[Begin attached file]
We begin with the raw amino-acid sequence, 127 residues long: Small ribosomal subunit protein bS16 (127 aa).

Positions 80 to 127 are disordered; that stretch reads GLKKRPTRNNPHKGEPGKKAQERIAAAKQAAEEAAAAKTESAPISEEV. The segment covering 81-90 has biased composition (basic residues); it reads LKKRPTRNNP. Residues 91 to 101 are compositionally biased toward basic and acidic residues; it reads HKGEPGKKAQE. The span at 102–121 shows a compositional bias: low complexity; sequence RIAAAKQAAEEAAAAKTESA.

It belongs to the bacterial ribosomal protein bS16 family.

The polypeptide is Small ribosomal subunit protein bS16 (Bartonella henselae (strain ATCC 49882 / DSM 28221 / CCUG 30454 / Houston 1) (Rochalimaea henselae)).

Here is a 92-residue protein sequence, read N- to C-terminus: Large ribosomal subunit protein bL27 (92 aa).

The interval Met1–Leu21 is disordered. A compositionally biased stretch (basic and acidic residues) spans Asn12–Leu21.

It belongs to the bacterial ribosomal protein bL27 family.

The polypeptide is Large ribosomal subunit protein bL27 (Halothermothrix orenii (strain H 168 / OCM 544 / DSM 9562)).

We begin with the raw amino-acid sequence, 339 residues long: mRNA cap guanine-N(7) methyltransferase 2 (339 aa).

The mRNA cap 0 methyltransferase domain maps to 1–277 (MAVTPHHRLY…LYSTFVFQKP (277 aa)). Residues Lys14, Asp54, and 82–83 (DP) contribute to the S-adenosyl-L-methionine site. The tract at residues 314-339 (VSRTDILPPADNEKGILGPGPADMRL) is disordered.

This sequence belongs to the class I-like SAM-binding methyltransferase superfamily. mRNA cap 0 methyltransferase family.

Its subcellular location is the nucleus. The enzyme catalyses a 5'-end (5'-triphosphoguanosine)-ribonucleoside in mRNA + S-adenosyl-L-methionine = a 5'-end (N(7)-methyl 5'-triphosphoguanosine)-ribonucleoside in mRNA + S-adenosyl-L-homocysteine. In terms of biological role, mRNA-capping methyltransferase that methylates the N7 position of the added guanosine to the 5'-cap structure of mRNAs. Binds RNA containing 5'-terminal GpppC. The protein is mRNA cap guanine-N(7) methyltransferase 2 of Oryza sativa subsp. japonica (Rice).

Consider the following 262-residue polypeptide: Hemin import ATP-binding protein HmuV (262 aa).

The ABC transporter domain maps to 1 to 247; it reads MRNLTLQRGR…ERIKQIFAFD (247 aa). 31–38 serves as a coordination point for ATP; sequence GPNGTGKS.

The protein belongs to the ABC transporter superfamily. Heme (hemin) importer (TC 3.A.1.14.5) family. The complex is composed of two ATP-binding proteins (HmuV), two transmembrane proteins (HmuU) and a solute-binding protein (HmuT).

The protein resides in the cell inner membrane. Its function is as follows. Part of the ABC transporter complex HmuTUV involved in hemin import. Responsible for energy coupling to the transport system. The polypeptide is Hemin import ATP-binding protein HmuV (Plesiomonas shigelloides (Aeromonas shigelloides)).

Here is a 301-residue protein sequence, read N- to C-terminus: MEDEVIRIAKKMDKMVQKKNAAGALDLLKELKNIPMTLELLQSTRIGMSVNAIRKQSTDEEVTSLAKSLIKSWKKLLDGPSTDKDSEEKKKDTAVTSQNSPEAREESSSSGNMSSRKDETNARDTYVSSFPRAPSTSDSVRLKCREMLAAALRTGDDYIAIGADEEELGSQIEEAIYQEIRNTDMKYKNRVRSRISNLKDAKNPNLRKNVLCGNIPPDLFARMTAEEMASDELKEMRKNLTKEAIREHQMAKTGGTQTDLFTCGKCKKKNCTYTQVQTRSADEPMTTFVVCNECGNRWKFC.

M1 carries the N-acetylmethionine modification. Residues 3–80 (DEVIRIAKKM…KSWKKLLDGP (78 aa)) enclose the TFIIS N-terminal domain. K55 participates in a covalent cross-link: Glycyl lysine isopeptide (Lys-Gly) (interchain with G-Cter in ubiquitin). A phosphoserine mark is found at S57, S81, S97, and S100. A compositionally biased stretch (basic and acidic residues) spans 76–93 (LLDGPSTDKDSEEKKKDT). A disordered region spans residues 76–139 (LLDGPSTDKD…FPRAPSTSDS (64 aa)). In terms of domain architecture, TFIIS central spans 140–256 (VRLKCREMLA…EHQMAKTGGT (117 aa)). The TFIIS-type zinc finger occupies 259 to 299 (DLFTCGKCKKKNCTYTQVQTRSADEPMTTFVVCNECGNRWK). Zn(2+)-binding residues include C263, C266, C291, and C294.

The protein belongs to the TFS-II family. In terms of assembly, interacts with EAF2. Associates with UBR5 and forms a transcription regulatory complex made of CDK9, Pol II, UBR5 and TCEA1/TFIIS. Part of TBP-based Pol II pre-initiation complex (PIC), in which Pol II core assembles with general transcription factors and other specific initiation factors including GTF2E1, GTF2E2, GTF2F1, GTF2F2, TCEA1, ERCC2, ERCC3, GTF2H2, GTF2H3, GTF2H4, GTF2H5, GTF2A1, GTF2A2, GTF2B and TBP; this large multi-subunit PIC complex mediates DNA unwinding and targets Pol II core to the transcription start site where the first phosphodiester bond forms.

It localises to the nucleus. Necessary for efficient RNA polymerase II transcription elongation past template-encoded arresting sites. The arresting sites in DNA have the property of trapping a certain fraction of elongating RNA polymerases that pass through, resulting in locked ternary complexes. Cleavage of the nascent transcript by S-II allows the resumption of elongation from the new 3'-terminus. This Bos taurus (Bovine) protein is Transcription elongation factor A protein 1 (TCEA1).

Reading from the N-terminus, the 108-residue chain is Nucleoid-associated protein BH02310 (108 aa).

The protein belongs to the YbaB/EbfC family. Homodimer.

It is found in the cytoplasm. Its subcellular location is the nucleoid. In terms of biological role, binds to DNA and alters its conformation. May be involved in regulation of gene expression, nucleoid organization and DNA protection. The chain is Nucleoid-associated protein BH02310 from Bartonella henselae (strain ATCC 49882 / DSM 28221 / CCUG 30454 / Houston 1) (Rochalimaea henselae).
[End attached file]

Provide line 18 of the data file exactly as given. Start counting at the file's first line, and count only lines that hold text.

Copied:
M1 carries the N-acetylmethionine modification. Residues 3–80 (DEVIRIAKKM…KSWKKLLDGP (78 aa)) enclose the TFIIS N-terminal domain. K55 participates in a covalent cross-link: Glycyl lysine isopeptide (Lys-Gly) (interchain with G-Cter in ubiquitin). A phosphoserine mark is found at S57, S81, S97, and S100. A compositionally biased stretch (basic and acidic residues) spans 76–93 (LLDGPSTDKDSEEKKKDT). A disordered region spans residues 76–139 (LLDGPSTDKD…FPRAPSTSDS (64 aa)). In terms of domain architecture, TFIIS central spans 140–256 (VRLKCREMLA…EHQMAKTGGT (117 aa)). The TFIIS-type zinc finger occupies 259 to 299 (DLFTCGKCKKKNCTYTQVQTRSADEPMTTFVVCNECGNRWK). Zn(2+)-binding residues include C263, C266, C291, and C294.